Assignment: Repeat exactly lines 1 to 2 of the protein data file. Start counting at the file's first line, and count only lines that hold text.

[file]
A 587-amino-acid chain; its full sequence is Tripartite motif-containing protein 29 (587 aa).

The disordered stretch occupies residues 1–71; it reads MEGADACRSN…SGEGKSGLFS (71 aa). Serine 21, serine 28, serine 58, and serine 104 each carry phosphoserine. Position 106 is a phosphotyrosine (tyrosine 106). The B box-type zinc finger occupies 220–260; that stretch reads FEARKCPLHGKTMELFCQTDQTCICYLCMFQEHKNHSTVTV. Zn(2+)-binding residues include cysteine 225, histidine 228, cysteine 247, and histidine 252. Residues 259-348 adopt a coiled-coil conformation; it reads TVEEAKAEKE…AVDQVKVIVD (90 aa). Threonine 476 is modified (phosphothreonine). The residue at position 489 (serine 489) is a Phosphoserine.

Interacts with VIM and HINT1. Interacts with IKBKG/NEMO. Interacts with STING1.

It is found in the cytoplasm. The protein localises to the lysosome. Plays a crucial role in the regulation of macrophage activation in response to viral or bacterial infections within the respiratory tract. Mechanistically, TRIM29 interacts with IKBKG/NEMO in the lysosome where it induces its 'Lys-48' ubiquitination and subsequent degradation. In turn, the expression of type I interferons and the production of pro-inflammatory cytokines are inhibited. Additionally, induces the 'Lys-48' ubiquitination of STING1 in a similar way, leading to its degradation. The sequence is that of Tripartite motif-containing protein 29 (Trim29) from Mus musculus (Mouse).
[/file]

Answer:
A 587-amino-acid chain; its full sequence is Tripartite motif-containing protein 29 (587 aa).

The disordered stretch occupies residues 1–71; it reads MEGADACRSN…SGEGKSGLFS (71 aa). Serine 21, serine 28, serine 58, and serine 104 each carry phosphoserine. Position 106 is a phosphotyrosine (tyrosine 106). The B box-type zinc finger occupies 220–260; that stretch reads FEARKCPLHGKTMELFCQTDQTCICYLCMFQEHKNHSTVTV. Zn(2+)-binding residues include cysteine 225, histidine 228, cysteine 247, and histidine 252. Residues 259-348 adopt a coiled-coil conformation; it reads TVEEAKAEKE…AVDQVKVIVD (90 aa). Threonine 476 is modified (phosphothreonine). The residue at position 489 (serine 489) is a Phosphoserine.